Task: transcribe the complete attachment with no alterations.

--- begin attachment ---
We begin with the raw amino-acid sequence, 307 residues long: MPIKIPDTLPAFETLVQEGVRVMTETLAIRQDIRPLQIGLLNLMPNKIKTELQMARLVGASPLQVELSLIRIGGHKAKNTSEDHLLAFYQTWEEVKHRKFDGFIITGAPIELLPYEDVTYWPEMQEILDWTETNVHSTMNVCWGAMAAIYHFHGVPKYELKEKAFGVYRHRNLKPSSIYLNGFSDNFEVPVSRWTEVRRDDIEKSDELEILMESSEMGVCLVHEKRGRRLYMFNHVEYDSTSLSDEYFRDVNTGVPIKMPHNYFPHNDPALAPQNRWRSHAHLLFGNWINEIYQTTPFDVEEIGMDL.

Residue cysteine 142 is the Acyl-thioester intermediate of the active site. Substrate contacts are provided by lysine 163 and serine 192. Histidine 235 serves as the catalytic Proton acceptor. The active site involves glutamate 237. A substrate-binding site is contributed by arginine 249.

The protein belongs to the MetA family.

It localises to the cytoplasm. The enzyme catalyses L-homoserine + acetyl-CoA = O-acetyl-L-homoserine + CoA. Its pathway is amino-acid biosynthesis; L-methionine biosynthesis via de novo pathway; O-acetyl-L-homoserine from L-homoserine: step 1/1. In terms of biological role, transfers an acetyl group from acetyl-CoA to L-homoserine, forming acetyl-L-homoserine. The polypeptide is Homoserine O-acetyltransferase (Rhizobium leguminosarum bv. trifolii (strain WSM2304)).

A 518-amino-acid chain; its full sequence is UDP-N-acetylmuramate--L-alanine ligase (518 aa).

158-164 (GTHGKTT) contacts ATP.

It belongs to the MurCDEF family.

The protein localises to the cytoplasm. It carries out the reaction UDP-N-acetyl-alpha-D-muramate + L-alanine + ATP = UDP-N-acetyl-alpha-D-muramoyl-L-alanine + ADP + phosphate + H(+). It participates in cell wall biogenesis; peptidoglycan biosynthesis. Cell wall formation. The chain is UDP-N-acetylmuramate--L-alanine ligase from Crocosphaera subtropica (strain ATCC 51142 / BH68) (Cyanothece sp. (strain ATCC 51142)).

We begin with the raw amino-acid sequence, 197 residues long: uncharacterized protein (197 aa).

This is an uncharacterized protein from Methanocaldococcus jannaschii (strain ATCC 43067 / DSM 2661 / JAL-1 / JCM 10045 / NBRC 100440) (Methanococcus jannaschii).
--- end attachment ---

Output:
We begin with the raw amino-acid sequence, 307 residues long: MPIKIPDTLPAFETLVQEGVRVMTETLAIRQDIRPLQIGLLNLMPNKIKTELQMARLVGASPLQVELSLIRIGGHKAKNTSEDHLLAFYQTWEEVKHRKFDGFIITGAPIELLPYEDVTYWPEMQEILDWTETNVHSTMNVCWGAMAAIYHFHGVPKYELKEKAFGVYRHRNLKPSSIYLNGFSDNFEVPVSRWTEVRRDDIEKSDELEILMESSEMGVCLVHEKRGRRLYMFNHVEYDSTSLSDEYFRDVNTGVPIKMPHNYFPHNDPALAPQNRWRSHAHLLFGNWINEIYQTTPFDVEEIGMDL.

Residue cysteine 142 is the Acyl-thioester intermediate of the active site. Substrate contacts are provided by lysine 163 and serine 192. Histidine 235 serves as the catalytic Proton acceptor. The active site involves glutamate 237. A substrate-binding site is contributed by arginine 249.

The protein belongs to the MetA family.

It localises to the cytoplasm. The enzyme catalyses L-homoserine + acetyl-CoA = O-acetyl-L-homoserine + CoA. Its pathway is amino-acid biosynthesis; L-methionine biosynthesis via de novo pathway; O-acetyl-L-homoserine from L-homoserine: step 1/1. In terms of biological role, transfers an acetyl group from acetyl-CoA to L-homoserine, forming acetyl-L-homoserine. The polypeptide is Homoserine O-acetyltransferase (Rhizobium leguminosarum bv. trifolii (strain WSM2304)).

A 518-amino-acid chain; its full sequence is UDP-N-acetylmuramate--L-alanine ligase (518 aa).

158-164 (GTHGKTT) contacts ATP.

It belongs to the MurCDEF family.

The protein localises to the cytoplasm. It carries out the reaction UDP-N-acetyl-alpha-D-muramate + L-alanine + ATP = UDP-N-acetyl-alpha-D-muramoyl-L-alanine + ADP + phosphate + H(+). It participates in cell wall biogenesis; peptidoglycan biosynthesis. Cell wall formation. The chain is UDP-N-acetylmuramate--L-alanine ligase from Crocosphaera subtropica (strain ATCC 51142 / BH68) (Cyanothece sp. (strain ATCC 51142)).

We begin with the raw amino-acid sequence, 197 residues long: uncharacterized protein (197 aa).

This is an uncharacterized protein from Methanocaldococcus jannaschii (strain ATCC 43067 / DSM 2661 / JAL-1 / JCM 10045 / NBRC 100440) (Methanococcus jannaschii).